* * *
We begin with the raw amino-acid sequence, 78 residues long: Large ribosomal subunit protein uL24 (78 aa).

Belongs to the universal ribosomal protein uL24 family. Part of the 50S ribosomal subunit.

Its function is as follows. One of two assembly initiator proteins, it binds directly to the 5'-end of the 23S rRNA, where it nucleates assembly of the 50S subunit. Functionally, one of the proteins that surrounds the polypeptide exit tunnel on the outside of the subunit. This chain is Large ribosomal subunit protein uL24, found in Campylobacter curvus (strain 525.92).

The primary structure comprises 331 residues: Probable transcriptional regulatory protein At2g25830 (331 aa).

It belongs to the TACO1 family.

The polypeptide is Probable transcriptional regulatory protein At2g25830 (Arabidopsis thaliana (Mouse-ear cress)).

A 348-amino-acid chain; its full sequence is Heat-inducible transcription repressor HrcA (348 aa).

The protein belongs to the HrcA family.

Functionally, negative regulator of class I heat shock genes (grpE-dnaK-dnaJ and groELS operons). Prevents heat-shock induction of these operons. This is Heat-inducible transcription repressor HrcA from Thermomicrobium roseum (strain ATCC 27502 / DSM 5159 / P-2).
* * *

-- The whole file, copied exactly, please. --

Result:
We begin with the raw amino-acid sequence, 78 residues long: Large ribosomal subunit protein uL24 (78 aa).

Belongs to the universal ribosomal protein uL24 family. Part of the 50S ribosomal subunit.

Its function is as follows. One of two assembly initiator proteins, it binds directly to the 5'-end of the 23S rRNA, where it nucleates assembly of the 50S subunit. Functionally, one of the proteins that surrounds the polypeptide exit tunnel on the outside of the subunit. This chain is Large ribosomal subunit protein uL24, found in Campylobacter curvus (strain 525.92).

The primary structure comprises 331 residues: Probable transcriptional regulatory protein At2g25830 (331 aa).

It belongs to the TACO1 family.

The polypeptide is Probable transcriptional regulatory protein At2g25830 (Arabidopsis thaliana (Mouse-ear cress)).

A 348-amino-acid chain; its full sequence is Heat-inducible transcription repressor HrcA (348 aa).

The protein belongs to the HrcA family.

Functionally, negative regulator of class I heat shock genes (grpE-dnaK-dnaJ and groELS operons). Prevents heat-shock induction of these operons. This is Heat-inducible transcription repressor HrcA from Thermomicrobium roseum (strain ATCC 27502 / DSM 5159 / P-2).